The Raven, Dr. House, Will Haunt You


Once upon a midnight dreary, while I pondered weak and weary,
Over many a quaint and curious volume of forgotten lore,
While I nodded, nearly napping, suddenly there came a tapping,
As of some one gently rapping, rapping at my chamber door.
`'Tis some visitor,' I muttered, `tapping at my chamber door -
Only this, and nothing more.'

House abruptly woke from his sleep from a loud ring from his telephone. For a moment he tried to remember why he didn't pull the cords out of the wall to silence the annoying machine, then he remembered he was in his office. He must have dozed off for a moment… the sun was nearly down and the orange and gold sunlight seeped into the dark room. Not that the doctor cared whether it was noon or 4 in the morning. House lazily and hastily picked up the phone, already knowing what the person was going to say, 'cause he was just awesome like that.

"What is it?" The doctor said with bitterness in his voice.

"The patient's missing again!" Foreman half shouted into the phone.

House nearly sighed and wanted to hit himself in the head with his cane. But, that would make it seem like he was crazy, wouldn't now? His recent patient, a 15 year old girl, had been walking off from her bed every chance she could get. And since the hospital was full of idiots, he seemed to be the only one who could find the little sneak. He was wording it nicely since Cameron had a problem with the word 'bitch' for some odd reason.

This girl wasn't even worth his time, damn it! Her overprotective parents came in bawling on about how their 'little girl' couldn't walk because she was in 'too much pain.' House nearly laughed halfheartedly at their words. He had a few things to say about pain. However, the girl's reaction towards him was…interesting. While the idiot guardians went on and on about her symptoms she was just half standing half leaning on the wall, staring out into space, giving a look that she wanted nothing to do with him, anyone in the building (which included her parents) or anything within a 5 mile radius. Her mother caught her standing and half begged her to go sit down. It seemed that only House saw the irritated and somnolent look on the girl's face. When she got a seat she merely smiled at her parents claiming she was fine.

She gave a glance that said, 'you and I both know what my parents are saying is completely irrelevant. I'll tell you what's REALLY wrong later.' House couldn't help but smirk. She was a cocky little brat, but then what teenager wasn't? Every teenager knows they're smarter than their parents. It's when they turn 20 and fall on their asses, when they realize they're all morons. It was kind of funny.

Anyways, when the girl was admitted, the symptoms she described sounded like Kohler Disease. What was so interesting about it was that Kohler disease was a rare bone disorder of the foot in children that may be the result of stress-related compression at a critical time during the period of growth. It is characterized by limping caused by pain and swelling in the foot. It most often occurs in children between the ages of three and seven, and it affects males five times more often than it does females. Typically, just one foot is affected. Children appear to grow out of the disorder, and the affected bones regain their size, density and structure within a year. For some, however, symptoms may last as long as two years.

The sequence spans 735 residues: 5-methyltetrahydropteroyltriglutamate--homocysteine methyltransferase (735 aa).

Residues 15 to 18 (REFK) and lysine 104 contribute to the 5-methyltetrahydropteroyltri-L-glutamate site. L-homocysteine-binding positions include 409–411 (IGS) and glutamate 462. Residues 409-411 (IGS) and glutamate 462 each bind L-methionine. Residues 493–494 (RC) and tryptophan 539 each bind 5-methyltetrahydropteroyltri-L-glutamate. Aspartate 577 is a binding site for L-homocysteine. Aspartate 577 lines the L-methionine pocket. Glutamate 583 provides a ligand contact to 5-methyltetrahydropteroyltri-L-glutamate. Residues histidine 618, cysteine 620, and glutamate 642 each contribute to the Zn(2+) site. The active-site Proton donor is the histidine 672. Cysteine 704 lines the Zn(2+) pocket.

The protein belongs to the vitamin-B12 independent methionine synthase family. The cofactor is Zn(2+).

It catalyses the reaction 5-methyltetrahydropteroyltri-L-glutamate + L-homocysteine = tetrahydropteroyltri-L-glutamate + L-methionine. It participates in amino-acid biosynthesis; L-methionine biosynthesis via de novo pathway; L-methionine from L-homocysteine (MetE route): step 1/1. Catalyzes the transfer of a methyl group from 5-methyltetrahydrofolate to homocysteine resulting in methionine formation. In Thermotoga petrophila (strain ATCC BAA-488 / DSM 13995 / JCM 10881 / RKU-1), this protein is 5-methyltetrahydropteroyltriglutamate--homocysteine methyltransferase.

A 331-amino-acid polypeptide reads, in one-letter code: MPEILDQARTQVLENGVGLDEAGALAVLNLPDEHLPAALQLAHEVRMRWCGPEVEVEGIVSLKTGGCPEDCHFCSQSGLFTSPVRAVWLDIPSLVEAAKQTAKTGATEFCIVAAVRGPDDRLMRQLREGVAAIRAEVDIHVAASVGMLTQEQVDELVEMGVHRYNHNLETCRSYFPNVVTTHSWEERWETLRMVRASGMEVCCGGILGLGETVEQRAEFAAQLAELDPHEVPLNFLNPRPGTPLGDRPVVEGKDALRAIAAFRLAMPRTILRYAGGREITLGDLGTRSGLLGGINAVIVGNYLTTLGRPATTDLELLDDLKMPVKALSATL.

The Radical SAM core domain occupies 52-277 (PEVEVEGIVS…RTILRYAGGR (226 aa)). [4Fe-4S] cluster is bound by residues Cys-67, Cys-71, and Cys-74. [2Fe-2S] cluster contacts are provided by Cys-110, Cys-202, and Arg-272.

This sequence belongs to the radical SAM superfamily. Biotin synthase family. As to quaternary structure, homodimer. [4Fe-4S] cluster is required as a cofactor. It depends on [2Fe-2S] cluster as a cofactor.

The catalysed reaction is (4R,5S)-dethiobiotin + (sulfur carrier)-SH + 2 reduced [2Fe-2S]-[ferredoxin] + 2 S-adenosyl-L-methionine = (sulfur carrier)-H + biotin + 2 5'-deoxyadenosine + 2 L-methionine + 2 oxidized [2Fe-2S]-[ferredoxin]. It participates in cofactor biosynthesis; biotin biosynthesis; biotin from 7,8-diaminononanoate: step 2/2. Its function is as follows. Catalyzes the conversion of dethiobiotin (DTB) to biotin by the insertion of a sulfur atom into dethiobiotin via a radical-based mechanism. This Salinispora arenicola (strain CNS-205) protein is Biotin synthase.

Chase said the girls was just unlucky, having a disease that she wasn't supposed to have, in an age group or gender that didn't fit, and she told him that she'd been dealing the symptoms for longer and a month, and not a few days where as she had told her parents. The idiot. So now House had to deal with the annoying pain in the ass that seemed to like not doing what she was told.

It wasn't like she was hard to find! She had long, black, messy and uncombed hair that went farther than her ass! Not only that, but she was walking around in crutches everywhere. Come on, how hard was it to find a cripple?!

"Well, I suggest you go find them." House replied and then tossed the phone down so it hung up on the other doctor. House grabbed his cane and began to walk out of his office to find the brat, knowing that his ducklings would eventually call Cuddy and have her bitch at him with empty threats. He nearly tripped over his medical texts that were for some reason sprawled out on the floor. He cursed under his breath as he ignored the echo from the ringing phone in his office having a general idea where the girl was.

He knew what would happen. He'd find her, ask her why she left, she'd ignore him, and then quietly had back to her room. That's always what happened; people don't change, so that's what would always happen. Then again this girl was odd…maybe something different would happen, but House wouldn't hold his breath for it. She was just another patient.